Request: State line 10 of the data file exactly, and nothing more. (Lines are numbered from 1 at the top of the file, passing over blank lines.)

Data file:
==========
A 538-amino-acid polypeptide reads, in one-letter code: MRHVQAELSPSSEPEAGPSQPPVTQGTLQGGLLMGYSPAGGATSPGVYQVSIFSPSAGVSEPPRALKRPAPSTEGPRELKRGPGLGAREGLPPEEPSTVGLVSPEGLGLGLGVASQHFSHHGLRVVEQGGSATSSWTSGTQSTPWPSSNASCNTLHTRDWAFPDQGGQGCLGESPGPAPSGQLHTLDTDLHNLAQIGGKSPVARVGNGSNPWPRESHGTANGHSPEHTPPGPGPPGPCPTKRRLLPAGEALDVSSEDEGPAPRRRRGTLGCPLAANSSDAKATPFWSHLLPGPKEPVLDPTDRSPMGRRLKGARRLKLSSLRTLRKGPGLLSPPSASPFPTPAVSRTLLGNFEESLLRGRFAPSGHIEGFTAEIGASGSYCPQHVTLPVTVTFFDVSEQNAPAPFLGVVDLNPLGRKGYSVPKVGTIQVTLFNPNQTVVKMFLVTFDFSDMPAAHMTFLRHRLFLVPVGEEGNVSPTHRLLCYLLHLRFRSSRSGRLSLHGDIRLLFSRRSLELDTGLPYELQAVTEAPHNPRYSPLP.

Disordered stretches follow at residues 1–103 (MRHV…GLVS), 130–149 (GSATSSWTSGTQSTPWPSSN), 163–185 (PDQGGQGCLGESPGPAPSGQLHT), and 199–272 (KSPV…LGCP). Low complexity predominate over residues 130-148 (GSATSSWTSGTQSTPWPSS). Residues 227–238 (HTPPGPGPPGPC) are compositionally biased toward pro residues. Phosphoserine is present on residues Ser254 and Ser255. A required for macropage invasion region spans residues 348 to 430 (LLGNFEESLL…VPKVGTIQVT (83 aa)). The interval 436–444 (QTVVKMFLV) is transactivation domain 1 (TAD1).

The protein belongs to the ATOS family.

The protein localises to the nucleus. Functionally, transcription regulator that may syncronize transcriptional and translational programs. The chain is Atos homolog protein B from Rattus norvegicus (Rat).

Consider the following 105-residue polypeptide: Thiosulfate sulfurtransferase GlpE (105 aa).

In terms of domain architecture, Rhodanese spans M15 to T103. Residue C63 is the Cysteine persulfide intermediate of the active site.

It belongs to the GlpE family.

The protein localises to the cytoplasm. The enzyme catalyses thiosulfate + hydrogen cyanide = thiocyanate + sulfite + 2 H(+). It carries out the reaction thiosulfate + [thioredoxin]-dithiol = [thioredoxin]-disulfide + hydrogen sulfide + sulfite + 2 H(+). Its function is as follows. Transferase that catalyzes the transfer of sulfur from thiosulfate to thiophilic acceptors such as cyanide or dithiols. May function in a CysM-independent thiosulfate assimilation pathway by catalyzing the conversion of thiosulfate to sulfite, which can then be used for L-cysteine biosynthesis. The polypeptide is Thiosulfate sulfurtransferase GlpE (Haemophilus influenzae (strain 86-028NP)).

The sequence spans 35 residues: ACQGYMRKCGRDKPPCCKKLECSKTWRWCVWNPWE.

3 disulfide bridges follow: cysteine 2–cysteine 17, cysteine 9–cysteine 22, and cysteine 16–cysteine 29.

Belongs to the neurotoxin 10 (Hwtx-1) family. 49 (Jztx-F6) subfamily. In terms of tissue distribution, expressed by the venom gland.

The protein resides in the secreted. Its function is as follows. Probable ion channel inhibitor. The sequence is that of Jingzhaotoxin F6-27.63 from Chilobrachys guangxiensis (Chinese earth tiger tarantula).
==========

3 disulfide bridges follow: cysteine 2–cysteine 17, cysteine 9–cysteine 22, and cysteine 16–cysteine 29.